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The Collegiate 100 of Cheyney University Makes Great Impression at National Conference

June 15, 2014

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Pictured l. to r. President Thomas McRae, Jr., Branden Ellis, Virshae Campbell, Terrell Grayson, and Craig Brown-Dickens, delegates from the Cheyney University Collegiate 100, in Florida

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Five student delegates from the Cheyney University Collegiate 100 represented CU at the 28th National Conference of the 100 Black Men of America in Hollywood, Florida June 11, 2014.  This year's theme was “Education in an Era of Change.”  The student delegates, Craig Brown-Dickens, Virshae Campbell, Branden Ellis, Terrell Grayson, and President Thomas McRae, Jr., assisted by a matching funds grant from the Cheyney University Foundation, not only took full advantage of the workshops and mentoring opportunities at the international conference, but made their presence felt in very big ways.  

Brown-Dickens, a member of the Cheyney University Concert Choir, brought the banquet hall audience to its feet as he gave stirring performances of the Star-Spangled Banner and the Negro National Anthem to kick off the Report From The Youth event at the conference. Brown-Dickens, a senior, would later further distinguish himself from the other international C100 participants by singing at an evening event with singer-songwriter-producer "Joe" (Joseph Lewis Thomas) whose album "My Name Is Joe" reached #2 on the Billboard 200.

C100 President McRae spoke eloquently before 1,000 people about his experiences of being shot, abandoned, and shuffled between 22 foster homes before finding a family to adopt him at 17 years of age. The crowd listened intently as he described his perilous journey. "There's a difference between grace, luck, and mercy," he said. McRae then described how, through the grace of God, he has survived and, with the luck of finding love through his adopted family, has emerged as an advocate for mercy for youth in foster care systems.  The crowd gave him a standing ovation. While Thomas has spoken at many events, on television, and at the Historic Ebenezer Baptist Church in Atlanta (Dr. Martin Luther King, Jr.'s home church), his efforts are not for himself, but to assure that he preserve the legacy of our leaders and "keep the Dream of Malcolm X and Dr. King alive."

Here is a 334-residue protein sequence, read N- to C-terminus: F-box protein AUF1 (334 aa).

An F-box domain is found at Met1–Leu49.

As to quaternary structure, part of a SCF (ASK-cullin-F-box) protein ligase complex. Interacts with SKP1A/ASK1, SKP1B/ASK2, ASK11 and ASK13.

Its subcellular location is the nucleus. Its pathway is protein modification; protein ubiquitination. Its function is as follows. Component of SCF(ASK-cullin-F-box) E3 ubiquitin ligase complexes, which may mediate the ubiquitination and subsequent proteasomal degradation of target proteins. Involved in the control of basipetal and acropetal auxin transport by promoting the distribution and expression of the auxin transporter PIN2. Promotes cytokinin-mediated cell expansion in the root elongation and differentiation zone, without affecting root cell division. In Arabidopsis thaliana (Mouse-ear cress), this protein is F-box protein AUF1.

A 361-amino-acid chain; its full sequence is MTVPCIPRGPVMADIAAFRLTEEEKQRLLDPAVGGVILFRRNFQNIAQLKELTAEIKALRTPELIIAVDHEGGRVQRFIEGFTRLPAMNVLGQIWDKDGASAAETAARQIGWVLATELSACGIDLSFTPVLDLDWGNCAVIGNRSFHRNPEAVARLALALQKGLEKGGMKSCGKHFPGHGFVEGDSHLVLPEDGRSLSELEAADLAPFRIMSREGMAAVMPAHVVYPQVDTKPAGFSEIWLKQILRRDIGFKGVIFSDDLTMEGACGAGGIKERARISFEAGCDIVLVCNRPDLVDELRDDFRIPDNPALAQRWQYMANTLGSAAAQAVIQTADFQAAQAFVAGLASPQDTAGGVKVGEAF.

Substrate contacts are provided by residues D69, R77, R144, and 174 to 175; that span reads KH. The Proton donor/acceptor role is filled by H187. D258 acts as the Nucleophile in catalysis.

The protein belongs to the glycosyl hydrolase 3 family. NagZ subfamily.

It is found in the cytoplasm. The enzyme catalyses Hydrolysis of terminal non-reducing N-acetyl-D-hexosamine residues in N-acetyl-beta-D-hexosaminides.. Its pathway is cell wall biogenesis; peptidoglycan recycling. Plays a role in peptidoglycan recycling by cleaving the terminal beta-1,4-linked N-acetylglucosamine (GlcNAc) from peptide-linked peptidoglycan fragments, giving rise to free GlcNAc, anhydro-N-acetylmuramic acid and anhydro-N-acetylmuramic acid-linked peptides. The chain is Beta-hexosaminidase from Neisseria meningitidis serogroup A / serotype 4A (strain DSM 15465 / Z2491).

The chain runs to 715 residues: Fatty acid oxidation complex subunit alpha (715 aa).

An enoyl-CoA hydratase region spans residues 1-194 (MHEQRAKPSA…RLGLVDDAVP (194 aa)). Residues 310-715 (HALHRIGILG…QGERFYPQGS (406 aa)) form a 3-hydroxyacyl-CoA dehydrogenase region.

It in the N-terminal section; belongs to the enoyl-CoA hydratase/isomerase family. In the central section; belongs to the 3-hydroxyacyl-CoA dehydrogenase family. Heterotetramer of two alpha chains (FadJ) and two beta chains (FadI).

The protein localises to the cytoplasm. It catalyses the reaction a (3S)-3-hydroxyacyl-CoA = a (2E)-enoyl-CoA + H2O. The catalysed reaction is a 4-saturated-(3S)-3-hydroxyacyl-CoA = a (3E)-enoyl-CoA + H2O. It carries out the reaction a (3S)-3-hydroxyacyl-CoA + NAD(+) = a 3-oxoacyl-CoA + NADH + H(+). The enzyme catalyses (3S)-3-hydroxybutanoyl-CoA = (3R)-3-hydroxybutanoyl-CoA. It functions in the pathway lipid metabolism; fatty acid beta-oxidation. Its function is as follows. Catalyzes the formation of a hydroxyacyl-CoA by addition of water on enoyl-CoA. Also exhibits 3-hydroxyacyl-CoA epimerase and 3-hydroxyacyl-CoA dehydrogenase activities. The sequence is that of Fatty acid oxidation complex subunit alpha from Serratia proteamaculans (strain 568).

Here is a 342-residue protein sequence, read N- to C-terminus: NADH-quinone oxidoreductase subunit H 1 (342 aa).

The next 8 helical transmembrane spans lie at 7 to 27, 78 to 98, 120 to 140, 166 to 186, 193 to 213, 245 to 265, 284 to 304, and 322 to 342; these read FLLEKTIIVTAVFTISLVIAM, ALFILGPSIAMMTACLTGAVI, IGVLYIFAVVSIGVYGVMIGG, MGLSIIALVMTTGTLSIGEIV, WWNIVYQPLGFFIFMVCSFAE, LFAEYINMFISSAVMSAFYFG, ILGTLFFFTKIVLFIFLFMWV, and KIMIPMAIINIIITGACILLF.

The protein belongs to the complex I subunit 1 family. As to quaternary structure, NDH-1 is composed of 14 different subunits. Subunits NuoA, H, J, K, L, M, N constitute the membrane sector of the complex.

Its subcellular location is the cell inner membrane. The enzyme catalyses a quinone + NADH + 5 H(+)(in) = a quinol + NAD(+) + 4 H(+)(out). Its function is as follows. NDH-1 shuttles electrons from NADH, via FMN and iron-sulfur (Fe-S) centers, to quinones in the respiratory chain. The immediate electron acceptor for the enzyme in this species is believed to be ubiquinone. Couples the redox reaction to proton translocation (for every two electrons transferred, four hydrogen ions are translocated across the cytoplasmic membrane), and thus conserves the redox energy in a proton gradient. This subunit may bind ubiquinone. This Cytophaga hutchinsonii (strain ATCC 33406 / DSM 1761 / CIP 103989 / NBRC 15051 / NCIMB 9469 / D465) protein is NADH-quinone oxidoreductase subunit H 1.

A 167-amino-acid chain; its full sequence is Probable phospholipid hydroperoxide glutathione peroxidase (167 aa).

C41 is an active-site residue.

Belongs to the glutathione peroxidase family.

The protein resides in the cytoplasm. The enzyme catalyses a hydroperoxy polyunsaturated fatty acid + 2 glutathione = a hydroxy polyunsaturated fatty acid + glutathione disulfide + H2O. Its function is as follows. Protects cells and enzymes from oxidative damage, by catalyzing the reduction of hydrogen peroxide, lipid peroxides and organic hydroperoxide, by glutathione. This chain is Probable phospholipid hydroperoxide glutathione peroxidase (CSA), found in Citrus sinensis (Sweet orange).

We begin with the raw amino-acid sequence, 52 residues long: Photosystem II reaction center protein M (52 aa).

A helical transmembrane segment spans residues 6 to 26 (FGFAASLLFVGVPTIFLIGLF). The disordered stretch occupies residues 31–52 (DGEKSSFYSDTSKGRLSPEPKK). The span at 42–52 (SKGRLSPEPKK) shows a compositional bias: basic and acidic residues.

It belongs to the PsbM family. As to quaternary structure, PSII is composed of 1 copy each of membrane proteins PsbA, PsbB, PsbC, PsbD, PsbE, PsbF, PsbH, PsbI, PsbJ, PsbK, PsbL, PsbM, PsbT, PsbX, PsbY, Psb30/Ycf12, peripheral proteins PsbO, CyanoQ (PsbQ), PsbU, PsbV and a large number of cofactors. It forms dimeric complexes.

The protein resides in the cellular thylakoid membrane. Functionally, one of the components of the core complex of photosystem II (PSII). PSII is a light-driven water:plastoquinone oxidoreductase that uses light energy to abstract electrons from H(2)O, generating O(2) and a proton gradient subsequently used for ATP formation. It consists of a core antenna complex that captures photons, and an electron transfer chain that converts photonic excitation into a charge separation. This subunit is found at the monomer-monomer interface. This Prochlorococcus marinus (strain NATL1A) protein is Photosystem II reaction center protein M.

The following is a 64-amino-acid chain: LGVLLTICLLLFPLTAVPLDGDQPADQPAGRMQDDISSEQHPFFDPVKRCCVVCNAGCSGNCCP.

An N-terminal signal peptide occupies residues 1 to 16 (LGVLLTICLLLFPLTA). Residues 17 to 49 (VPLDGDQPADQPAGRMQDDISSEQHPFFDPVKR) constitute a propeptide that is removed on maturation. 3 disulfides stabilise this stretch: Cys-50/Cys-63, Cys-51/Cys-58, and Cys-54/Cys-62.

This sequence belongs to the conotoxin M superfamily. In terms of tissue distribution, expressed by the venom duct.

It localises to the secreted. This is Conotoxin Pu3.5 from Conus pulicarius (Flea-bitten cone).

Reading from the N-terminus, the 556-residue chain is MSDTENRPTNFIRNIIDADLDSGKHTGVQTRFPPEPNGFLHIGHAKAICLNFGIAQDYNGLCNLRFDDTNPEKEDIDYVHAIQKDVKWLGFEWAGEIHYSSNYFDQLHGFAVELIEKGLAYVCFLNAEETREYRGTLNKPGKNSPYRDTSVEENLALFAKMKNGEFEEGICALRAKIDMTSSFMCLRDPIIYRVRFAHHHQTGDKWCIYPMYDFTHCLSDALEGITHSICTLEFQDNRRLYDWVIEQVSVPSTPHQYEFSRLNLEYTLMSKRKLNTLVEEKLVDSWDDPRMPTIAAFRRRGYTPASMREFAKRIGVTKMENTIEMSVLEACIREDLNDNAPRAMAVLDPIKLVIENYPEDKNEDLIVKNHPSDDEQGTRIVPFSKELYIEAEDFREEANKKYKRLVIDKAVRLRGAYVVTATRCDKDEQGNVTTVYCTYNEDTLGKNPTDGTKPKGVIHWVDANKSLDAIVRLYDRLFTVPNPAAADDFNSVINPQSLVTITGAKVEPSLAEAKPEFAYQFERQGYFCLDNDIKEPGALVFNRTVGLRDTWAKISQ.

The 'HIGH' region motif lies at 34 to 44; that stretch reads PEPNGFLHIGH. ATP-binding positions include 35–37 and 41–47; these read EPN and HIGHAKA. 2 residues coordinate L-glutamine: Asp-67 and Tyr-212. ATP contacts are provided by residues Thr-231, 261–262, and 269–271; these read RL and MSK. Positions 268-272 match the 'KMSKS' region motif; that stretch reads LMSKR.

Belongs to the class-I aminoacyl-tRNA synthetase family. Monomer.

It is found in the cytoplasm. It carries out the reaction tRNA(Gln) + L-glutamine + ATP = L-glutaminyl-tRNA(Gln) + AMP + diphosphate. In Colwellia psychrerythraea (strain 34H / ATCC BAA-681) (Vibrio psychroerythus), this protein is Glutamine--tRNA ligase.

"Thomas is just one example of the kind of students we serve at Cheyney," remarked Professor Geri R. Vital, adviser to the Collegiate 100 at Cheyney. The faculty and staff at Cheyney make it their mission to find and pay special attention to students who believe they can achieve more than what statistics say they can. Thomas is a very exceptional young man, but his story is not unique. My wife and I frequently learn of students who are not only the first in their families to attend college, but were actually homeless except for their dorm rooms, but, to paraphrase the late Dr. Maya Angelou, they rise, they rise, they rise."

During the four-day conference, CU's Collegiate 100 delegates participated actively in the leadership, professional development, and peer mentoring sessions offered specifically for college students and served as role models for the younger (K-12) conference participants. Incidentally six middle school and high school students who represented Philadelphia in the National African-American History Challenge won first place in both the junior and senior divisions as Cheyney's C100 delegates cheered them on. The C100 students plan to expand their K-12 mentorship in hopes of helping more children learn that it's cool to be smart.

Information about the Collegiate 100 or Philadelphia K-12 youth programs is available at www.100blackmenphilly.org.